Restaurant review

Caribbean and soul food blend well at Picasso's in Station North

For The Baltimore Sun
Restaurant review: Picasso's adds soul to Station North.

Chef Bill Griffin is having fun with the menu at Picasso's in Station North. He's woven a food tapestry of Caribbean-influenced Southern soul food with an Asian flair. But not plopped all together.

You'll find offerings like Low Country-style shrimp and grits, a Thai beef curry rice bowl and Chesapeake chicken, a retro Baltimore dish with lump crab adorning a chicken breast and draped with an herb sauce. The generous portions are pretty with fresh tropical fruits, vegetables and flowers.

The corner restaurant opened in October in a space formerly occupied by the Beatnik bar and restaurant. It operates in a partnership with the nonprofit Art Room, which hosts jazz and other performances in a lounge next door..

Scene & Decor The spare, old-fashioned corner space, down a slight ramp, has a six-seat bar with high-top Formica tables and a separate dining room with six tables. Pale gray walls with white chair-rail moldings are offset with lighting sconces and graphic prints of celebs such as Marvin Gaye, Jimi Hendrix and Marilyn Monroe. A paint-splashed artist's palette, hung by the door, plays into the restaurant's name.

Appetizers Complimentary warm cornbread muffins set the culinary mood at the Caribbean-soul food restaurant. The Soul Streets BBQ rib bites ($9.75) were house-smoked, meaty ribs wonderfully sticky with a tropical mango-pineapple barbecue sauce sprinkled with fresh pineapple cubes. The Maryland she-crab and corn bisque was a standout with sherry-infused cream and a generous amount of tender corn and jumbo lump in the mix ($5.95, cup; $7.95, bowl).

Entrees While not a traditional pressed sandwich, Picasso's Caribbean roast pork Cuban ($10.75) stuffs sliced roasted pork butt, Black Forest ham, pickles, melted provolone cheese, lettuce, tomato, onion, banana pepper relish and mustard inside a pillowy soft roll with a pile of fries on the side. The skillet-seared Jamaican jerk wild salmon ($18.50), glazed with a blend of sweet chili and curry sauces, was dotted with fresh pineapple and green onions. It rested next to rice pilaf laced with tomatoes and red onions and atop collards that refreshingly had not been cooked to an inch of existence. An edible purple orchid gave the dish a festive flair.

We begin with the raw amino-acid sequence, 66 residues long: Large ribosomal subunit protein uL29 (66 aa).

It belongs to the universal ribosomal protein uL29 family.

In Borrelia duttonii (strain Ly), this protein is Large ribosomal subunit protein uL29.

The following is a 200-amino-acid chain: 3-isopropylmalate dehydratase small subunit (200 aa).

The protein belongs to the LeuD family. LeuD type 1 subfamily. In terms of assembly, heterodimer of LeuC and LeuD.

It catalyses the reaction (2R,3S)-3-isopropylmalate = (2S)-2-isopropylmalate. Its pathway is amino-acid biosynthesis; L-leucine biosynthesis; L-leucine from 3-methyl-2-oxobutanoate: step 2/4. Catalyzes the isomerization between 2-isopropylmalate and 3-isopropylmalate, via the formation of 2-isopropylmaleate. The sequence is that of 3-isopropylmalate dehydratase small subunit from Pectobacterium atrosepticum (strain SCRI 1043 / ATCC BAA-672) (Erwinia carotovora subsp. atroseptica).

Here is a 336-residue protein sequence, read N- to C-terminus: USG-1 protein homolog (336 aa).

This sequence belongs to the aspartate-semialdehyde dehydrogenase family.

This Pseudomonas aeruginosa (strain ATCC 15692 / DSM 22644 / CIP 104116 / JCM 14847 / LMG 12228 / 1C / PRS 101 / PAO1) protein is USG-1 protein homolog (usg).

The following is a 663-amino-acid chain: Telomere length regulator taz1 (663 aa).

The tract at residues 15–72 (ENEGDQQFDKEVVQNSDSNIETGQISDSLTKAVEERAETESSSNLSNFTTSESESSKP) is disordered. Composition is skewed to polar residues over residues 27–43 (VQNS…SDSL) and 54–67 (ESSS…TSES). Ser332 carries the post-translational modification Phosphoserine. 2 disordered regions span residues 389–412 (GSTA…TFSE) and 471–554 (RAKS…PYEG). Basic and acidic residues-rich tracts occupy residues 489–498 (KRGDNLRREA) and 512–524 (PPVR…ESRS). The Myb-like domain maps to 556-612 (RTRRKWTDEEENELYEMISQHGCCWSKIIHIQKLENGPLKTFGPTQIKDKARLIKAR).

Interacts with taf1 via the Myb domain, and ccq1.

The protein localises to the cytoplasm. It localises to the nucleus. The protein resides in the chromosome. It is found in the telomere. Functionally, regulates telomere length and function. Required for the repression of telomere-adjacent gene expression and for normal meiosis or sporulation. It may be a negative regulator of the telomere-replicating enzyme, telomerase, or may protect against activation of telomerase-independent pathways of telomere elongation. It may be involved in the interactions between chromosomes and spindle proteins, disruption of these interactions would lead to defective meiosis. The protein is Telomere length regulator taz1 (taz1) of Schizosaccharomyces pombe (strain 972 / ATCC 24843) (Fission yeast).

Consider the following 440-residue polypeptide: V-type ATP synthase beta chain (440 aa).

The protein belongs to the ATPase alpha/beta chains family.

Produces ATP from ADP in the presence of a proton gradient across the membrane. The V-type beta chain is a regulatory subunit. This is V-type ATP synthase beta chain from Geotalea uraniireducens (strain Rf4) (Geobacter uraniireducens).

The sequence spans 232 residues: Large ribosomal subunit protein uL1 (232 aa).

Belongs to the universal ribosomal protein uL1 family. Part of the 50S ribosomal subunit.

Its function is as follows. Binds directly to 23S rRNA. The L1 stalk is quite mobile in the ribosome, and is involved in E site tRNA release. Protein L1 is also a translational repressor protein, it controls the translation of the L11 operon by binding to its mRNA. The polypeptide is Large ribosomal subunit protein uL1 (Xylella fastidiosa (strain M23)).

Drinks Limited wines (a white zinfandel, Riesling and moscato) on our visit; special cocktails like a Blue Picasso, similar to a Long Island Iced Tea, with Curacao; a house Sangria; and domestic and imported beers.

Service A friendly woman behind the bar also handles the tables in the front and in the adjoining room with assistance from a co-worker. Affable co-owner Robert Branch also checks on diners.

Dessert Picasso's beignets ($8) are alone worth a visit. The warm, deep-fried pastries, doused with powdered sugar, are a satisfying taste of New Orleans goodness. The spiced rum dipping sauce is a bonus.

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Picasso's

Backstory: The restaurant is a collaboration with the Art Room, a local nonprofit group dedicated to promoting the arts. An event space next to Picasso's offers music, spoken word performances, exhibits and more. The restaurant's name is in reference to the arts "in all its shapes and forms" as well as a celebration of the culinary arts, said executive chef/co-owner Bill Griffin.

Parking: Street

Signature dish: The skillet-seared Jamaican jerk wild salmon

TVs: Three

Where: 2101 Maryland Ave., Station North

Contact: 443-438-9362; search "Picasso's" on Facebook

Open: 5 p.m. to 11 p.m. Monday-Thursday, 11 a.m. to 1 a.m. Friday-Saturday, 11 a.m.-2 p.m. brunch and 5 p.m. to 9 p.m. dinner Sunday

Credit Cards: All major

Reservations: Yes

Bottom line: The small, congenial corner restaurant delivers a fun menu of Caribbean, American and Asian-influenced dishes.

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